The Best & Worst BBQ Sauces on Store Shelves
										Here are the best BBQ sauces to bring to your next cookout—and the ones you'll want to avoid.

The Best & Worst BBQ Sauces on Store Shelves Here are the best BBQ sauces to bring to your next cookout—and the ones you'll want to avoid.

Summer is here, and dietitians have you covered on products to buy and the ones to avoid, such as the healthiest BBQ sauce (and unhealthiest) in stores right now. BBQ sauce is a staple of delicious summer meals and has been so for years. In fact, according to the Tennessee State Museum, the classic sauce has been around since at least 1698, when Père Labat, a missionary who seems to also have been a culinary connoisseur, took inspiration from the African tendency to season meat with juice from lemons and limes. In the time since, people have come up with their own scrumptiously savory, sweet, or smoky takes on BBQ sauce.

For instance, TODAY notes that in Lexington, North Carolina, residents tend to prefer BBQ sauce that is piping hot and offers a kick of vinegar. Delicious! On the other hand, in Texas, you’ll likely find sauces with ketchup, brown sugar, Worcestershire sauce, and lemon juice, along with garlic, chilis, and maybe some cayenne pepper. Yum!

However, before you run off to grab a bottle or two of just any ol’ kind of BBQ sauce from your local store, it’s important to be aware of the fact that some pre-made products contain things that aren’t so ideal. In fact, some options contain amounts of certain ingredients that make them more than just a little unhealthy. Of course, in order to stay away from the potentially problematic ingredients, you need to know what to look for in each sauce.

Nutritional factors to consider when looking for BBQ sauce

“When on the quest for the healthiest BBQ sauces in stores, there are a few nutritional factors you should consider,” says Natalie Gillett, MS, RD. You can also keep these same factors in mind when trying to avoid unhealthy BBQ sauces. In order to spot both the best and worst options, simply check the ingredients list and nutritional information while keeping an eye out for the following.

“First and foremost, be wary of excessive amounts of added sugars,” says Gillett. “Some barbeque sauces contain over 4 teaspoons of sugar in just a 2-tablespoon serving of sauce! That’s almost double the amount of sugar in a pack of fruit snacks.”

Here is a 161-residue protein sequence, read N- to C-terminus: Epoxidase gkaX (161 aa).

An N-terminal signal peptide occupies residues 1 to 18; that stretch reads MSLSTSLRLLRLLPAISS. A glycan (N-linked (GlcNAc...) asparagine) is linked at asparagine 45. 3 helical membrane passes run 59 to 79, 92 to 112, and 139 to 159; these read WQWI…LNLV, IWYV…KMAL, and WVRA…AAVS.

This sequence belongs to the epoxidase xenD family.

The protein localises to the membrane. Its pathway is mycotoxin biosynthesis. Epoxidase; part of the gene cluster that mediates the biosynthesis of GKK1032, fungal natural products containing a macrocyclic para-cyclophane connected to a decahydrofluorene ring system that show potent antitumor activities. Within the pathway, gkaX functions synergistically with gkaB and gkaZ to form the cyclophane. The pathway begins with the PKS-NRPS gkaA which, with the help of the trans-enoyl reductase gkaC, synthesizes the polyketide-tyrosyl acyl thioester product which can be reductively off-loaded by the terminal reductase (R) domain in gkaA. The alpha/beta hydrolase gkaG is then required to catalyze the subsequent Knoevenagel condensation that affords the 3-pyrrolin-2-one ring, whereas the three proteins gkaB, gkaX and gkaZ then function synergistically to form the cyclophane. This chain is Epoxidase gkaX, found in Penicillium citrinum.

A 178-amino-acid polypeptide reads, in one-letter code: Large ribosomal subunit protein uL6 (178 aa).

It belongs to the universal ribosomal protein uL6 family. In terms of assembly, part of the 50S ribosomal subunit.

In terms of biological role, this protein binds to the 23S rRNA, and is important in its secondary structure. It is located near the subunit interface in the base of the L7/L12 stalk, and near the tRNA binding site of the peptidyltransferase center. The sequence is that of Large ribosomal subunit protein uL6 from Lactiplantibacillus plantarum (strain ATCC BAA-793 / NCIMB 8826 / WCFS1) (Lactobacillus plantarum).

“You should aim for no more than 24 grams of added sugar per day (6 teaspoons),” she notes. “One serving of some of these sauces can get you up to 2/3 of your limit in just a couple of squeezes. Not to mention, many people tend to use quite a bit more than just 2 tablespoons, so those teaspoons of added sugar really add up. Look for sauces with lower sugar content, about 8 grams or less, to avoid a sugary overload.”

The Best BBQ Sauces on Store Shelves

“Many BBQ sauces contain added sugars, which can contribute to weight gain and other health problems,” says Mary Sabat, MS, RDN, LD. Instead, she suggests that you “opt for sauces with lower sugar content or those sweetened with natural alternatives like stevia or honey.”

“Next, keep an eye out for high sodium levels,” Gillett says. “Some sauces contain up to 15% of your Daily Value (DV) of sodium. Again, larger portions will drive that value even higher.”

The Worst BBQ Sauces on Store Shelves

She explains that “too much sodium in our diet may result in bloating and elevated blood pressure, so opt for sauces with lower sodium content to keep your health in check.” Beyond that, “portion control is your best bet for keeping both sugar and sodium under control.”

Gillett also says you need to “watch out for artificial additives that can sneak their way into some sauces.” She adds, “High-Fructose Corn Syrup (HFCS), a sweetener commonly found in processed foods, can contribute to weight gain and increase the risk of chronic diseases when consumed in excess. Also, try to avoid ingredients like ‘Red 40’ or caramel coloring, which are meant to add visual appeal but may have adverse effects on health for some individuals.”

Sabat recommends, “choos[ing] sauces with minimal additives or those made with natural ingredients.”

Finally, Sabat tells us that “If you’re watching your calorie or carbohydrate intake, check the nutritional information for these values.” She suggests opting for amounts that “fit within your dietary requirements.”

With these points in mind, check out the following list of the unhealthiest and healthiest BBQ sauces on store shelves.


True Made Foods No Sugar Memphis BBQ Sauce

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